In the following months, Mattheij built a proof-of-concept sorting system using, of course, LEGO. He broke the problem down into a series of sub-problems (including "feeding LEGO reliably from a hopper is surprisingly hard," one of those facts of nature that will stymie even the best system design). After tinkering with the prototype at length, he expanded the system to a surprisingly complex system of conveyer belts (powered by a home treadmill), various pieces of cabinetry, and "copious quantities of crazy glue."

Here's a video showing the current system running at low speed:

The key part of the system was running the bricks past a camera paired with a computer running a neural net-based image classifier. That allows the computer (when sufficiently trained on brick images) to recognize bricks and thus categorize them by color, shape, or other parameters. Remember that as bricks pass by, they can be in any orientation, can be dirty, can even be stuck to other pieces. So having a flexible software system is key to recognizing—in a fraction of a second—what a given brick is, in order to sort it out. When a match is found, a jet of compressed air pops the piece off the conveyer belt and into a waiting bin.

After much experimentation, Mattheij rewrote the software (several times in fact) to accomplish a variety of basic tasks. At its core, the system takes images from a webcam and feeds them to a neural network to do the classification. Of course, the neural net needs to be "trained" by showing it lots of images, and telling it what those images represent. Mattheij's breakthrough was allowing the machine to effectively train itself, with guidance: Running pieces through allows the system to take its own photos, make a guess, and build on that guess. As long as Mattheij corrects the incorrect guesses, he ends up with a decent (and self-reinforcing) corpus of training data. As the machine continues running, it can rack up more training, allowing it to recognize a broad variety of pieces on the fly.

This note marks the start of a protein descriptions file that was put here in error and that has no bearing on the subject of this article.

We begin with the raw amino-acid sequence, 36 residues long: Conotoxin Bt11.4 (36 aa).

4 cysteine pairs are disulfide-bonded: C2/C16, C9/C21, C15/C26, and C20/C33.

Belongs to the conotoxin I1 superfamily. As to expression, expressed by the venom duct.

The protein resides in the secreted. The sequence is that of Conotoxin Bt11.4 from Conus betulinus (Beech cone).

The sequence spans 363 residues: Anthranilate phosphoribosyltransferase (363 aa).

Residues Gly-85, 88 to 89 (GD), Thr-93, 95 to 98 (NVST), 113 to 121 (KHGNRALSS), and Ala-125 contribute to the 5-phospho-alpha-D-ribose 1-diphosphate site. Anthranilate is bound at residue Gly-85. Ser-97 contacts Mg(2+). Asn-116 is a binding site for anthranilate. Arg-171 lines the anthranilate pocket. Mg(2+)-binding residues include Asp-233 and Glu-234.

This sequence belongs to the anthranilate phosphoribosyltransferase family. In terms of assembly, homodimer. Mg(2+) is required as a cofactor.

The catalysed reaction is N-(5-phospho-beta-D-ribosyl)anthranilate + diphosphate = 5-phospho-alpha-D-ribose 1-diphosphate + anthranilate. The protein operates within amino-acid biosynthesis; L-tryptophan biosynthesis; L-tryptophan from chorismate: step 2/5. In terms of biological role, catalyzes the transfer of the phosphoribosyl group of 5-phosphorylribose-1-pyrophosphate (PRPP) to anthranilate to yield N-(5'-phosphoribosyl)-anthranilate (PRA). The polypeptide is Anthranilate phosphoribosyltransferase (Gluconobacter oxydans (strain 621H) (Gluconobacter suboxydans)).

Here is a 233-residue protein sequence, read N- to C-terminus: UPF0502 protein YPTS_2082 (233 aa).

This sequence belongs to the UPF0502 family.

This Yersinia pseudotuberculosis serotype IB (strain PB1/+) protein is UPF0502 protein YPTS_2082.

Here's another video, focusing on how the pieces move on conveyer belts (running at slow speed so puny humans can follow). You can also see the air jets in action:

In an email interview, Mattheij told Mental Floss that the system currently sorts LEGO bricks into more than 50 categories. It can also be run in a color-sorting mode to bin the parts across 12 color groups. (Thus at present you'd likely do a two-pass sort on the bricks: once for shape, then a separate pass for color.) He continues to refine the system, with a focus on making its recognition abilities faster. At some point down the line, he plans to make the software portion open source. You're on your own as far as building conveyer belts, bins, and so forth.

Check out Mattheij's writeup in two parts for more information. It starts with an overview of the story, followed up with a deep dive on the software. He's also tweeting about the project (among other things). And if you look around a bit, you'll find bulk LEGO brick auctions online—it's definitely a thing!

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Nick Briggs/Comic Relief
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What Happened to Jamie and Aurelia From Love Actually?
May 26, 2017
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Nick Briggs/Comic Relief

Fans of the romantic-comedy Love Actually recently got a bonus reunion in the form of Red Nose Day Actually, a short charity special that gave audiences a peek at where their favorite characters ended up almost 15 years later.

One of the most improbable pairings from the original film was between Jamie (Colin Firth) and Aurelia (Lúcia Moniz), who fell in love despite almost no shared vocabulary. Jamie is English, and Aurelia is Portuguese, and they know just enough of each other’s native tongues for Jamie to propose and Aurelia to accept.

A decade and a half on, they have both improved their knowledge of each other’s languages—if not perfectly, in Jamie’s case. But apparently, their love is much stronger than his grasp on Portuguese grammar, because they’ve got three bilingual kids and another on the way. (And still enjoy having important romantic moments in the car.)

In 2015, Love Actually script editor Emma Freud revealed via Twitter what happened between Karen and Harry (Emma Thompson and Alan Rickman, who passed away last year). Most of the other couples get happy endings in the short—even if Hugh Grant's character hasn't gotten any better at dancing.

[h/t TV Guide]